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Sewing machines and screwdrivers: hope for the future in Uganda

In a massively deprived area of western Uganda’s Kasese town, BMS World Mission funded skills training is transforming lives.

 

Nzabake Lemez

Lemez used to worry that she wouldn’t have enough money to feed her family. Aged 27 and living alone in a rented house with her two children, in Kasese, Uganda, Lemez earned her living by farming. Her income was unreliable, she struggled to pay for her rent and Nzabake Lemez in her shopchildren’s schooling, and she was desperate for an opportunity to find work which paid more money. But with little education and no professional training, this seemed like a far-off dream.

When Lemez heard about the tailoring course at the skills centre in Acholi Quarter she was really excited. The course is funded by BMS and run in partnership with the Kasese Baptist Association of Churches’ Development Committee (KBAC DC). This was Lemez’s chance to gain a skill through which she could earn a proper living.

Learning business skills as well as tailoring, and attending Bible studies every Friday, the eight month course has transformed Lemez’s life.

You’ll now find Lemez working from home – she was able to purchase a sewing machine when she graduated, subsidised by St. Andrews Street Baptist Church, Cambridge, and provided by Tools with a Mission (TWAM), to put her skill into action. Lemez applied her new budgeting knowledge to save enough money from farming to purchase Vitenge (Ugandan fabric) and begin tailoring.
So far business is doing well.

Lemez’s whole outlook on life has changed. She’s positive and full of hope. She pays rent on time and is thankful that her family is eating better food every day. The Bible studies have had a big impact on Lemez’s spiritual life too and now she regularly goes to church.
“I’ve learned how to live alongside other people,” she says. “When people upset me I used to stay annoyed with them for maybe even one year. I’ve learnt how to forgive and treat others well.”

Skills training in Acholi Quarter, Kasese town

Acholi Quarter is one of the poorest areas of Kasese town. Pastor Alfonse of Kasese Baptist Church had long wanted to do something to reduce the high unemployment. He also wanted to address the daily neglect of preschool aged children – left alone while their single parent looked for work – and the general sense of despair amongst young men in the area. With the support of BMS workers Bethan and Gareth Shrubsole and BMS funding, in 2012 the vision for skills training became a reality.

Through the three BMS funded courses, 42 people have graduated with a tailoring skill and 14 people have graduated with a carpentry skill. 56 people now have the opportunity to earn a better living! KBAC DC also runs day care so that single parents like Lemez can attend the courses knowing their preschool children are well fed and looked after.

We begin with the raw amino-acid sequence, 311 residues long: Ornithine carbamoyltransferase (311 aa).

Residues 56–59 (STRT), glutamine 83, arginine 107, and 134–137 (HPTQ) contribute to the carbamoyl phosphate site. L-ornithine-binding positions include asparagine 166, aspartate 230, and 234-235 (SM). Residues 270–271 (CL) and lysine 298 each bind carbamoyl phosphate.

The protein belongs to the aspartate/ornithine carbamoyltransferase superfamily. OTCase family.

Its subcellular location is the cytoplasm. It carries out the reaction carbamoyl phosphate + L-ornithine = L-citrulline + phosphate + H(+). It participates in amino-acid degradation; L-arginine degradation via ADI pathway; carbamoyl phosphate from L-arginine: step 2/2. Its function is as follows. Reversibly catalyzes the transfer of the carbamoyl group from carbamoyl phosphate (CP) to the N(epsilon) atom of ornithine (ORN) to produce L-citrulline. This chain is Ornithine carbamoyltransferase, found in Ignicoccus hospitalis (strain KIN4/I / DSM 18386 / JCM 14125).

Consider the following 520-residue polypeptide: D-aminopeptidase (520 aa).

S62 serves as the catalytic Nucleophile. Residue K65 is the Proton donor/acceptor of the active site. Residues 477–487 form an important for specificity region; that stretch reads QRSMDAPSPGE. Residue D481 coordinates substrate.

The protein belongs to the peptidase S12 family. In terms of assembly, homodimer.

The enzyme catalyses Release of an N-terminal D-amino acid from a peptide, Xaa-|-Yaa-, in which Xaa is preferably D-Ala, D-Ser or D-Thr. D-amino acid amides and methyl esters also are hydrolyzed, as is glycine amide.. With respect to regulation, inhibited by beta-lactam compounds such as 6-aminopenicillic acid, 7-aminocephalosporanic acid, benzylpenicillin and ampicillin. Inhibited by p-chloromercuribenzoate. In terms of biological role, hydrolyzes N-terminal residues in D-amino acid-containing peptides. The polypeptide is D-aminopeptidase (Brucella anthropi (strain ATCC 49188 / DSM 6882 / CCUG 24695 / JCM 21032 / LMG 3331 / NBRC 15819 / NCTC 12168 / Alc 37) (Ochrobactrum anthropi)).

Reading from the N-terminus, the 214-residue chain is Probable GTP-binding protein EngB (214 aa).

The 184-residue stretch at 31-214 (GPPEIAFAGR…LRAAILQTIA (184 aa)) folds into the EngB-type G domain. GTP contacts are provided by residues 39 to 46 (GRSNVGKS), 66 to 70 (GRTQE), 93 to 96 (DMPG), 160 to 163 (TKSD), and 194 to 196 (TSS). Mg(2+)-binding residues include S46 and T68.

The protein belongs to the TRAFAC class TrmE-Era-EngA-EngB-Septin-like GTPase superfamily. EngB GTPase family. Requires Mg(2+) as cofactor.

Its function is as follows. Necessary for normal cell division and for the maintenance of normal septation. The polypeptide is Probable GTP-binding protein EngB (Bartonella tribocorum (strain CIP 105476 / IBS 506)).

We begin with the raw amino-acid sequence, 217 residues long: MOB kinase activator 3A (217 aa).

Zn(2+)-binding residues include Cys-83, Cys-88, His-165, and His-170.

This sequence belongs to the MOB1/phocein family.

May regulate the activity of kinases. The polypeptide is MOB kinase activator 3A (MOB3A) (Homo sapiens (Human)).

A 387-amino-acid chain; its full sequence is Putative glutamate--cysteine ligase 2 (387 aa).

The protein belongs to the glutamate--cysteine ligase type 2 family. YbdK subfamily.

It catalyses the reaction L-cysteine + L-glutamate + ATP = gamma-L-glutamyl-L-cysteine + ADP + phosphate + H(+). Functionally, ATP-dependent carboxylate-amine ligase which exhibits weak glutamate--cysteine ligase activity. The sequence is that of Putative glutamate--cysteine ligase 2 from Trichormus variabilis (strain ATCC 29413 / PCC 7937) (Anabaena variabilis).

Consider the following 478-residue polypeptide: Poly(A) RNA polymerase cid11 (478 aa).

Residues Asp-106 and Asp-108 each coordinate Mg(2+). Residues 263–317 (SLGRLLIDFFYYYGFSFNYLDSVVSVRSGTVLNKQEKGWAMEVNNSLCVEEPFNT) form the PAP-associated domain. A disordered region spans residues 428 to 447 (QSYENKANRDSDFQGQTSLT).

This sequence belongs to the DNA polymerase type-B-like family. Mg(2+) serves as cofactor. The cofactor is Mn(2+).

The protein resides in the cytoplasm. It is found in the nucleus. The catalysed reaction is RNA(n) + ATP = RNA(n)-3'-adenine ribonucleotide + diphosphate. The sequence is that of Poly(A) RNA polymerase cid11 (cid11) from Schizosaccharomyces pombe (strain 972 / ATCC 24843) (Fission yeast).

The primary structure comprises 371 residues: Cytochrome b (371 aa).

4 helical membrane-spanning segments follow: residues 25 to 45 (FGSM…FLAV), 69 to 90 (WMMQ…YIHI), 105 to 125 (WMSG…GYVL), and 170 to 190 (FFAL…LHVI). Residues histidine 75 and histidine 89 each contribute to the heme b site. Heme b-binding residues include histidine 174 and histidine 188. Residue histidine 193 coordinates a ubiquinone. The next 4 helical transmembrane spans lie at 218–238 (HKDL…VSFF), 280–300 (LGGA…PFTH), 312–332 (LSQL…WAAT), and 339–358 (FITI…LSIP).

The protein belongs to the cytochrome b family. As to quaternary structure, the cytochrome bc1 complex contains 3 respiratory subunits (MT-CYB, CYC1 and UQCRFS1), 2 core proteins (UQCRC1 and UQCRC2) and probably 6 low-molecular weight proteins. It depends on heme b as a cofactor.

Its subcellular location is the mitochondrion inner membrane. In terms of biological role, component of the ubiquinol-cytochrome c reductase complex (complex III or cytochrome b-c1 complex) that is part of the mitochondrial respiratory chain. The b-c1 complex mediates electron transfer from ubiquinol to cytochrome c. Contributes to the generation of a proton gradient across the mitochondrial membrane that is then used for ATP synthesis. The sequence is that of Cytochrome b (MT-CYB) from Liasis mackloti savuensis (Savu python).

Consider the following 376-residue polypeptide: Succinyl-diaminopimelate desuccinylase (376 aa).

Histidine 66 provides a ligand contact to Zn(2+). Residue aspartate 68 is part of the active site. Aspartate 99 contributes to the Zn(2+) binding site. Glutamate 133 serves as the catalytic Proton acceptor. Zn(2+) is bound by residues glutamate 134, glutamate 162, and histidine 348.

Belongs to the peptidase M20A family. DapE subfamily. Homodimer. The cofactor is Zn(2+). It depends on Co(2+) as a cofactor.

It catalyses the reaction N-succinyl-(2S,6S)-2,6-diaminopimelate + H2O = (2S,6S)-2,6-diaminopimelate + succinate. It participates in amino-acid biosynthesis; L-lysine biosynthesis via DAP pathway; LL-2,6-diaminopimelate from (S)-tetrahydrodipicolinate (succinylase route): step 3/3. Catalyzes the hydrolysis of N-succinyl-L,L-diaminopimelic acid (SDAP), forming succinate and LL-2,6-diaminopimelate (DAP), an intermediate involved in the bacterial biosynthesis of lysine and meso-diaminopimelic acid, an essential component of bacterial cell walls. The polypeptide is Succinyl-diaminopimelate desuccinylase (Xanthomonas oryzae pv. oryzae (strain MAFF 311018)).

Muhindo Azziz and Buluku Zepha

This time three years ago, Azziz was 19 and living with his grandmother in Kasese. He had no job and no vocational training with which to get one that could pay a decent wage. Zepha was 18 and living with his parents. His only means of earning money was through digging his family’s land.
Muhindo Azziz and Buluku Zepha
Both boys were unhappy with their lack of prospects – they couldn’t see a way to find more skilled, better paid and more enjoyable work. They felt stuck.

But today things are different. Azziz and Zepha have graduated from the carpentry course at the skills training centre. They have gone into business together, using their newfound carpentry skills to make things for customers across Kasese town.

Through the business classes run alongside the skills training, Azziz and Zepha now understand how to budget, save and offer good customer service. They’ve been equipped to make the most out of their skill.

With the money earned from practising carpentry, Azziz now rents a house and can afford to buy food. He no longer relies on his family for everything and is now actually able to offer them financial support when they need it. Azziz is encouraged by what he’s achieved, and he’s ambitious and hopeful for the future. He plans to continue saving and establish his own workshop.

Zepha now rents a place of his own too – and he put his new skill into practise by crafting all of the furniture for it himself! He’s even saved enough earnings from carpentry to buy a goat which he plans to breed to generate further income. Zepha has independence and is able to help support his family too.

Life for Azziz and Zepha looks much brighter than it did before and they’re so grateful. Without the skills training project they would probably never have had the chance to discover their potential. Azziz and Zepha have been empowered to improve their own lives and are working hard every day to do just that.
 
 

This article first appeared on the website of BMS World Mission and is used with permission


BMS World Mission, 10/03/2014

 
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